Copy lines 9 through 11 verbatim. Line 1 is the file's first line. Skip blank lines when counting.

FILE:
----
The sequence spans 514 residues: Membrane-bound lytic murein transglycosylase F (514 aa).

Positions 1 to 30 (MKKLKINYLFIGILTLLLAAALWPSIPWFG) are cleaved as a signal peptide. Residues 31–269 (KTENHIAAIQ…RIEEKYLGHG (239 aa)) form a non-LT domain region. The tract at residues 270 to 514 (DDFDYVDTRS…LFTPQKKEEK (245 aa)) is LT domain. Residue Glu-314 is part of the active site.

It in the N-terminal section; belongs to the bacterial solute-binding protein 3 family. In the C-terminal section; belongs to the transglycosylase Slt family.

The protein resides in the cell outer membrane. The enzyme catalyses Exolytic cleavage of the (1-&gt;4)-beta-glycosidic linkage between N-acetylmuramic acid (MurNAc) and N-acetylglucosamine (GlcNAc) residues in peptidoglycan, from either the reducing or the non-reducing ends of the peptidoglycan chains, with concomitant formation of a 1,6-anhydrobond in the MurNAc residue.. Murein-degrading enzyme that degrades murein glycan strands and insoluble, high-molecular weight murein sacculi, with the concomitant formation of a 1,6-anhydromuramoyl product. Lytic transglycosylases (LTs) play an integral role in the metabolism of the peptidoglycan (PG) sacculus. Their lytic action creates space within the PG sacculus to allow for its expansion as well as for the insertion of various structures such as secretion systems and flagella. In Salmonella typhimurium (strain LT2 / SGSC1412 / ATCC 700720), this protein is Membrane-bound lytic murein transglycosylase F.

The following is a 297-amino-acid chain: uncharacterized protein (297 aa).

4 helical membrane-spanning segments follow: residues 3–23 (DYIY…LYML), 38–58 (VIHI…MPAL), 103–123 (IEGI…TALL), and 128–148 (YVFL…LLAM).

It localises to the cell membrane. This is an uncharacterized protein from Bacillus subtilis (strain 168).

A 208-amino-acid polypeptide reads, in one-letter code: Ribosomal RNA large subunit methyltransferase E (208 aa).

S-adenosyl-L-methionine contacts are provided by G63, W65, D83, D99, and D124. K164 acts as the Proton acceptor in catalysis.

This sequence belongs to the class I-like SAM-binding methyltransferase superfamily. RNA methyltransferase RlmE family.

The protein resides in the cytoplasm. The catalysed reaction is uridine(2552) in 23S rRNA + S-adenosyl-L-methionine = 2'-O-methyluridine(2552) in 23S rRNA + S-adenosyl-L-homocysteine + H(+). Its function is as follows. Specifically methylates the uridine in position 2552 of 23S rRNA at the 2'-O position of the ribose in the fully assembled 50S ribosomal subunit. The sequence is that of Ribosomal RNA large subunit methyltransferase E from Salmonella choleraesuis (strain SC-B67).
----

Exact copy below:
S-adenosyl-L-methionine contacts are provided by G63, W65, D83, D99, and D124. K164 acts as the Proton acceptor in catalysis.

This sequence belongs to the class I-like SAM-binding methyltransferase superfamily. RNA methyltransferase RlmE family.

The protein resides in the cytoplasm. The catalysed reaction is uridine(2552) in 23S rRNA + S-adenosyl-L-methionine = 2'-O-methyluridine(2552) in 23S rRNA + S-adenosyl-L-homocysteine + H(+). Its function is as follows. Specifically methylates the uridine in position 2552 of 23S rRNA at the 2'-O position of the ribose in the fully assembled 50S ribosomal subunit. The sequence is that of Ribosomal RNA large subunit methyltransferase E from Salmonella choleraesuis (strain SC-B67).